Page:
Further to this, whilst the review identified many examples of good practice, it noted that the effectiveness of many services is stymied by factors outside service providers’ control, such as overly bureaucratic commissioning and referral processes, limited cross-sectoral working (between housing, health and criminal justice in particular), and/or a lack of affordable move-on accommodation.

There is also very little evidence assessing the effectiveness of some of the most common services available to rough sleepers, including most notably hostels, shelters, and reconnection schemes (the latter aiming to help rough sleepers without a local connection return to a ‘home’ area).  Moreover, some of those approaches that purport to be ‘evidence based’ (Common Ground being a pertinent example) are, quite simply, not (yet, at least).  In fact, to date the only intervention targeting rough sleepers which is genuinely well supported by evidence showcasing its effectiveness is Housing First.

The review concluded that current approaches to address rough sleeping in the UK are not as effective as they might (and need) to be. It emphasised the ongoing need to invest in prevention, and suggests that any new or reconfigured responses should be underpinned by five key principles, including imperatives to:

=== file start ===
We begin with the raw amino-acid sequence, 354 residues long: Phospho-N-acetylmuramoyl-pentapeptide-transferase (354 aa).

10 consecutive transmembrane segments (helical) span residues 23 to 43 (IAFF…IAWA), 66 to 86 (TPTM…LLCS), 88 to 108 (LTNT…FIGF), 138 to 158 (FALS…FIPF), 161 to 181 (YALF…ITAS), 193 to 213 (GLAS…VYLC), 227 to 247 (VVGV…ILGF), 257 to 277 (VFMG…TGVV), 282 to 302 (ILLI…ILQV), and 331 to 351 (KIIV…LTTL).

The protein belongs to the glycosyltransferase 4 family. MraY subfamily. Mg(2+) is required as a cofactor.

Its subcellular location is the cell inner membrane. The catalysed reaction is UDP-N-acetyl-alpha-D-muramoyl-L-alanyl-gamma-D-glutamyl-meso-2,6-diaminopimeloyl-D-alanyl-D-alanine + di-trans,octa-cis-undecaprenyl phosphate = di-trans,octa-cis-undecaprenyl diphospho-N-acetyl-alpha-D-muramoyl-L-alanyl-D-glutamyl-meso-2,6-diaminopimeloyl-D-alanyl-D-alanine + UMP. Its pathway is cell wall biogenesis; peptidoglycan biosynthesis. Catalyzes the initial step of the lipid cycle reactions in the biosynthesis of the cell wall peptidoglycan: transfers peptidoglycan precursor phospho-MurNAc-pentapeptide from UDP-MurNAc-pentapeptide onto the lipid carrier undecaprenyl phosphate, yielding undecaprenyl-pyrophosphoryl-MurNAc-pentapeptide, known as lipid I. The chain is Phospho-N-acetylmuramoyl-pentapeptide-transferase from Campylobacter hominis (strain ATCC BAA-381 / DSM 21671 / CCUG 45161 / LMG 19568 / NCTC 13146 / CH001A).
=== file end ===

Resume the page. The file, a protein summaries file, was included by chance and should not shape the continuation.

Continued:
1. recognise heterogeneity – of individual rough sleepers’ housing and support needs and their different entitlements to publicly funded support, as well as local housing markets and rough sleeper population profiles which also vary across the UK;
  2. take swift action – to prevent or quickly end street homelessness, thereby reducing the number of rough sleepers who develop complex needs and potentially become entrenched;
  3. employ assertive outreach – by actively identifying and reaching out to rough sleepers and offering suitable accommodation;
  4. be housing-led– offering swift access to settled housing; and
  5. offer person-centred support and choice – via a client-centred approach based on cross-sector collaboration and commissioning.

There is a role for the use of legal powers in very specific circumstances, but these should only ever be employed as a last resort when a rough sleeper is genuinely behaving in antisocial ways – never in the absence of or as a substitute for rapidly accessible, high quality, and individually tailored support. The safety and wellbeing of Windsor’s residents and visitors should be safeguarded, of course. There are few who would debate that.  Care should be taken, however, to ensure that the wellbeing (and aesthetic sensitivities) of residents and tourists are not given precedence over meeting the (potentially life-preserving) needs of those vulnerable rough sleepers occupying the same space.

The international evidence review report can be downloaded here.  It was commissioned by Crisis and was conducted by Peter Mackie from Cardiff University and Sarah Johnsen and Jenny Wood from I-SPHERE.

This article was first published by the I-SPHERE blog.